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Re: sauropod necks



Jarno_Peschier@saybolt.nl wrote:
> 
> So, if I understand this correctly, this would signify that Camarasaurus was
> completely incapable of drinking water from ground level or below? If the
> cervical vertebrae have to be disarticulted just to get the neck horizontal, 
> how
> could it go even lower?
> 

There are several extant species that are incapable of extending
their necks to the ground easily. The giraffe is an obvious example.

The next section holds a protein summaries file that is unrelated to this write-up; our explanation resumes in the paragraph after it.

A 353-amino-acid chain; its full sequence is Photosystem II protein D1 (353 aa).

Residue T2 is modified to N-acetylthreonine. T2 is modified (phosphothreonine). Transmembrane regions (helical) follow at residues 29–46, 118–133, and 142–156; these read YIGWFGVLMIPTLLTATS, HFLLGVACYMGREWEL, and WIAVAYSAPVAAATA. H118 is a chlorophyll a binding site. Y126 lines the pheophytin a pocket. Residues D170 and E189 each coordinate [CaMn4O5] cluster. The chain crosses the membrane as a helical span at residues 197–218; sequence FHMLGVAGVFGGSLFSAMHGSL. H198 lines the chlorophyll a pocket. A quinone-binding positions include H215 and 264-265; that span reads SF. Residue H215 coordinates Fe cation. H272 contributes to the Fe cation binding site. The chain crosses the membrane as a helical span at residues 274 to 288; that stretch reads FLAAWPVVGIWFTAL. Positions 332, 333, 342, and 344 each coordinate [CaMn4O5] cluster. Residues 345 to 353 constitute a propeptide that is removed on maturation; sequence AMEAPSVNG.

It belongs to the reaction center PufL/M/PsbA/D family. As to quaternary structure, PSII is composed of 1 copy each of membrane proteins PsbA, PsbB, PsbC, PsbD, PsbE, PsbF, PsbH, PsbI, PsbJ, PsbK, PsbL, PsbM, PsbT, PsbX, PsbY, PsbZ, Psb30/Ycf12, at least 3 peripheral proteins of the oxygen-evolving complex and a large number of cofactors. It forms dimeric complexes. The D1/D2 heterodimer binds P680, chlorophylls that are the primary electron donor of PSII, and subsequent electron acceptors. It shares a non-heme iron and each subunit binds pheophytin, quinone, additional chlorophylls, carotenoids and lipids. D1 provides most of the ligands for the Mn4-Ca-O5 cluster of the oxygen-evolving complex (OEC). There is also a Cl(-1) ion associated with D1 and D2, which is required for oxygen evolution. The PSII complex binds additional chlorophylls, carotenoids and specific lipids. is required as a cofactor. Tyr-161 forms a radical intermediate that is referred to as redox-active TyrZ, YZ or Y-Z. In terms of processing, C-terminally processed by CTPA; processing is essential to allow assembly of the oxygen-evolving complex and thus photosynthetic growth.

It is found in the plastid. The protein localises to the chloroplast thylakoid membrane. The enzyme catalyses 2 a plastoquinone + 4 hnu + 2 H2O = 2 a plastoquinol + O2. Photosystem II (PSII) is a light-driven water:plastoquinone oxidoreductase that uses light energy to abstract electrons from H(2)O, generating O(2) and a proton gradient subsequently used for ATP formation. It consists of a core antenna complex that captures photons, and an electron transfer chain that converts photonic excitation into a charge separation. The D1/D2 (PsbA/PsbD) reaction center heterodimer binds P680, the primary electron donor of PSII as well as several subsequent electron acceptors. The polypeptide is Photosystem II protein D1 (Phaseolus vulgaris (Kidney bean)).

It has to do the "splits" with its front legs in order to drink.
Warthogs also can not reach the ground with their necks alone,
which can be a bother for a grazing animal. They have to go down
on their wrists to graze. In short, if sauropods needed to drink
water and their necks were inflexible enough to make this difficult,
they may have had to go down carefully on their forelimbs to
accomplish it. That said, I find it hard to believe that a brachiosaur
could have done this easily, with those extraordinary forelimbs.
I'm not familiar with camarasaur forelimbs though.

-- 
____________________________________________________
        Dann Pigdon
        GIS Archaeologist
        Melbourne, Australia

        Australian Dinosaurs:
        http://www.geocities.com/capecanaveral/4459/
        http://www.alphalink.com.au/~dannj
____________________________________________________